Space Weather Project at ISR

Researchers at BC's ISR participate in a variety of domestic and international projects involving solar-terrestrial physics, including studies of the solar wind, coronal mass ejections, and interplanetary propagation of geo-effective storms.  These storms and similar disturbances can affect communication and navigation systems, particularly for active spacecraft, and the most powerful can affect ground-based systems including power grids.

SOHO LASCO C2 image

Space Weather

ISR personnel have worked for many years in collaboration with several government agencies, including the Air Force Research Laboratory (AFRL), NASA and the Navy, on programs involving solar-terrestrial research and heliospheric imager instrument development, data processing and data analysis. Our goals are to understand the origins and interplanetary (IP) propagation of disturbances that affect the geosphere, to support data processing and analyses from AFRL spacecraft missions such as the Solar Mass Ejection Imager (SMEI) and the Communication / Navigation Outage Forecasting System (C/NOFS) mission, and to help develop next-generation heliospheric imagers. The research utilizes many spacecraft and ground-based observations of solar, IP and geomagnetic phenomena and observations from the SMEI, STEREO Heliospheric Imagers (HIs) and other current and future imaging experiments.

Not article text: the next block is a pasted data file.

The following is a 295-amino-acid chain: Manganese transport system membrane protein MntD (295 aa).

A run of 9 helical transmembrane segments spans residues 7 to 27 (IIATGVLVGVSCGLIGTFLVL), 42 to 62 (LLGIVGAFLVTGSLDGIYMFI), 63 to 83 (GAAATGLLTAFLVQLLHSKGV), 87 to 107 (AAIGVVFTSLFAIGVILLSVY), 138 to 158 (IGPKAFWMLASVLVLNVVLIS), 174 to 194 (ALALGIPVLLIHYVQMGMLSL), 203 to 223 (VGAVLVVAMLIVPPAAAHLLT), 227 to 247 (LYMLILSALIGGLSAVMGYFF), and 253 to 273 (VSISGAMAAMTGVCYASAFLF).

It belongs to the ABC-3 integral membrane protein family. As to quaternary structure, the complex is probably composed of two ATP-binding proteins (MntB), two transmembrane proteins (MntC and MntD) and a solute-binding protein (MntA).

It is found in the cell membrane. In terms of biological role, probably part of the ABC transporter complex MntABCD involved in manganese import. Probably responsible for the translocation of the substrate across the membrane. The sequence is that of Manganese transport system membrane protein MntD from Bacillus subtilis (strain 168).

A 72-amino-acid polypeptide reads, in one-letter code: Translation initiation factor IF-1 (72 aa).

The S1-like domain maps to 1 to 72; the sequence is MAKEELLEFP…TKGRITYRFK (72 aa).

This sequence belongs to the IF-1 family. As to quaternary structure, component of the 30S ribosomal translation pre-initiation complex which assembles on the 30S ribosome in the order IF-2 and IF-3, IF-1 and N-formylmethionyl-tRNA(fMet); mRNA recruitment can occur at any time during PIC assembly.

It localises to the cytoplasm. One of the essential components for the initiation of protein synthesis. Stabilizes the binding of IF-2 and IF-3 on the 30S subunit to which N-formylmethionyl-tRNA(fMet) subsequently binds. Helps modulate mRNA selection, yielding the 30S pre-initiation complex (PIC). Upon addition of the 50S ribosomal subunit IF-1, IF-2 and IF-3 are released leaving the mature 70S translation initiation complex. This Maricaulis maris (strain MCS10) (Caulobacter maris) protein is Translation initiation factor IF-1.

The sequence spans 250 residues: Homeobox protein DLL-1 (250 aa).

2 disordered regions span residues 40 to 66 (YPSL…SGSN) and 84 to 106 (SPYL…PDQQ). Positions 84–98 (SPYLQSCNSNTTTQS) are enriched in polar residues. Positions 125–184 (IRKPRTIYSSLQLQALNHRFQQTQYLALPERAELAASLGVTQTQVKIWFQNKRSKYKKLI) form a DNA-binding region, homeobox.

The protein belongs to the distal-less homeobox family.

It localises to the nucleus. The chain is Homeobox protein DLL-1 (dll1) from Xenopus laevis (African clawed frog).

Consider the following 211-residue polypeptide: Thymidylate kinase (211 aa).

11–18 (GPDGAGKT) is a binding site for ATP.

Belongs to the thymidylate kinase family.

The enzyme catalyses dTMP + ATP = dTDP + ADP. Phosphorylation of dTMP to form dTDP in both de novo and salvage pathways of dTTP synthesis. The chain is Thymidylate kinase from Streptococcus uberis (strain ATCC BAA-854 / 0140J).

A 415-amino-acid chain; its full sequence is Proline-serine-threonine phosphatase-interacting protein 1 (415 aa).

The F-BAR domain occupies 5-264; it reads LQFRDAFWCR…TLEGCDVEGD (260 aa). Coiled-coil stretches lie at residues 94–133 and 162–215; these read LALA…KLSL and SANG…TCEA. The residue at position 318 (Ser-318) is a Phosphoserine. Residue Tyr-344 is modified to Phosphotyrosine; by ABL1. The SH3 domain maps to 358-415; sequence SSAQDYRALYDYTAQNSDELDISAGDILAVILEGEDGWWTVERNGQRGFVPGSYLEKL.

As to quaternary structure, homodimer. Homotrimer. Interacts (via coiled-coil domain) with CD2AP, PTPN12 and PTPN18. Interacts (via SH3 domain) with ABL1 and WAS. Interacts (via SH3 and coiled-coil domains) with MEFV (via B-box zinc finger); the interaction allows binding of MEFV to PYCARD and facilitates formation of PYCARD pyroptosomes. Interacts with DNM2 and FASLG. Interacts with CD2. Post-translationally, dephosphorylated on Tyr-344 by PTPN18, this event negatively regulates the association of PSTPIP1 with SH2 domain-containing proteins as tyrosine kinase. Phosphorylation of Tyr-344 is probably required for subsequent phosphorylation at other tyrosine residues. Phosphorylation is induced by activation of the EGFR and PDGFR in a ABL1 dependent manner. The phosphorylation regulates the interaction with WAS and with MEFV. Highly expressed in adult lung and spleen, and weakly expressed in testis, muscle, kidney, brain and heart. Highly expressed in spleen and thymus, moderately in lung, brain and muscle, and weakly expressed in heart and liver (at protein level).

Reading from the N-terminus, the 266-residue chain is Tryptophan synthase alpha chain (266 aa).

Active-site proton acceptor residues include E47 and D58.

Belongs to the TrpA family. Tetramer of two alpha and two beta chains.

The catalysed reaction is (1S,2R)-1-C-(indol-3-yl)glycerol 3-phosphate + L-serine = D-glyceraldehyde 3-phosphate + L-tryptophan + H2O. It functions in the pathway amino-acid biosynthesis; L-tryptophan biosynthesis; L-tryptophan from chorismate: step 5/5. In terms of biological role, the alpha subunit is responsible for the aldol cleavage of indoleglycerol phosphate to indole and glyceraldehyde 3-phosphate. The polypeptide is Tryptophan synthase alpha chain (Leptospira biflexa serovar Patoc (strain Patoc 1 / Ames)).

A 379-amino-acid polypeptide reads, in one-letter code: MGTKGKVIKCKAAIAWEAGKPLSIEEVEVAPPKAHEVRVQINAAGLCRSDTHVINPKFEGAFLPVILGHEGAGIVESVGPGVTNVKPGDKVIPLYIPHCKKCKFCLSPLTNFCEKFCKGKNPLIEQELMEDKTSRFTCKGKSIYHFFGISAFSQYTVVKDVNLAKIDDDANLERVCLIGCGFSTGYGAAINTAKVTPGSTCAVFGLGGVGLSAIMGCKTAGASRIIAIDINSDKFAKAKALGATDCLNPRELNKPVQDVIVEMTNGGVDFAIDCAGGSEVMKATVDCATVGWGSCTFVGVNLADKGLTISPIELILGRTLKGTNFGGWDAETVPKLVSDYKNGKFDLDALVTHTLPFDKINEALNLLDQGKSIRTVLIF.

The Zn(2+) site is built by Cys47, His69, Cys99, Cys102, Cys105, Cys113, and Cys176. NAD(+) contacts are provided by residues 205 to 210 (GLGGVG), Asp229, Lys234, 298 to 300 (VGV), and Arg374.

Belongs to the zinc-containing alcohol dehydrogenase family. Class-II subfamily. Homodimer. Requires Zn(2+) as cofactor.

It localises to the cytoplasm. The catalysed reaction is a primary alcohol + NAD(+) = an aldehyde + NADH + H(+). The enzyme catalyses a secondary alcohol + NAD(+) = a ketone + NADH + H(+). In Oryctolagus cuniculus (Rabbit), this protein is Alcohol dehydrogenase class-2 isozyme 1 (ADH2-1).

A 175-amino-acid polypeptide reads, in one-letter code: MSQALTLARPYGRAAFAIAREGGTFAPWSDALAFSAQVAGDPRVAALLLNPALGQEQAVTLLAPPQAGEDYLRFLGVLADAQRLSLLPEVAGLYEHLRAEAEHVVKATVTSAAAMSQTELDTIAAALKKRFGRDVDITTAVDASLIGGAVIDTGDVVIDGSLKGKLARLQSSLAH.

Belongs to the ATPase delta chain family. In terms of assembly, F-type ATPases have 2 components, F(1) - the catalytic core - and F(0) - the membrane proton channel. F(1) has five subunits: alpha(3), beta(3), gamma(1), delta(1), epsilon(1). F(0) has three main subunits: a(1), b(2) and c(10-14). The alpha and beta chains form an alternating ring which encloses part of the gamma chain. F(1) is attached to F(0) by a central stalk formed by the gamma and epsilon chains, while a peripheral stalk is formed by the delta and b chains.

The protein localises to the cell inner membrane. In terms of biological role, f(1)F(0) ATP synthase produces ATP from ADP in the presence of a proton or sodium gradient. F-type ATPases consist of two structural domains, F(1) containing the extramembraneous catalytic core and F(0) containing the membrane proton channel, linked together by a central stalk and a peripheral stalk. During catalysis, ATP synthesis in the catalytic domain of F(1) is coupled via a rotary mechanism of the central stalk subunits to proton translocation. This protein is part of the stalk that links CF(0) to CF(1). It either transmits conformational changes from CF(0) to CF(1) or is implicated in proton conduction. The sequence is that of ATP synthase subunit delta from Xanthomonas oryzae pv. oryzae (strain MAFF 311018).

A major portion of this work involves research using these data sets to address three scientific topics of current importance:

  • The solar eruptive phenomena which lead to sporadic geomagnetic storms; 
  • Shock waves and other IP signatures of solar ejecta; 
  • The characteristics of IP disturbances which produce geomagnetic storms.

The most important goal of the studies is to utilize data sets related to solar ejecta and their IP manifestations to define the origins, geometry and propagation characteristics of geoeffective disturbances.  Boston College ISR personnel have been at the forefront of such studies and, therefore, have been instrumental in supporting our government’s space weather programs.

Coronal mass ejections (CMEs – see Webb and Howard, 2012 for a review) and their associated phenomena are the key drivers of major space weather at Earth and throughout the heliosphere. Figure 1 shows a SOHO LASCO C2 image from 4 January 2002 of a CME showing detail in the ejected material. The solar limb Sun is represented by the white circle. Major CMEs inject large amounts of mass and magnetic fields into the heliosphere and, when aimed Earthward, can cause major geomagnetic storms and drive IP shocks, a key source of solar energetic particles. CMEs exhibit variable speeds, intensities and trajectories.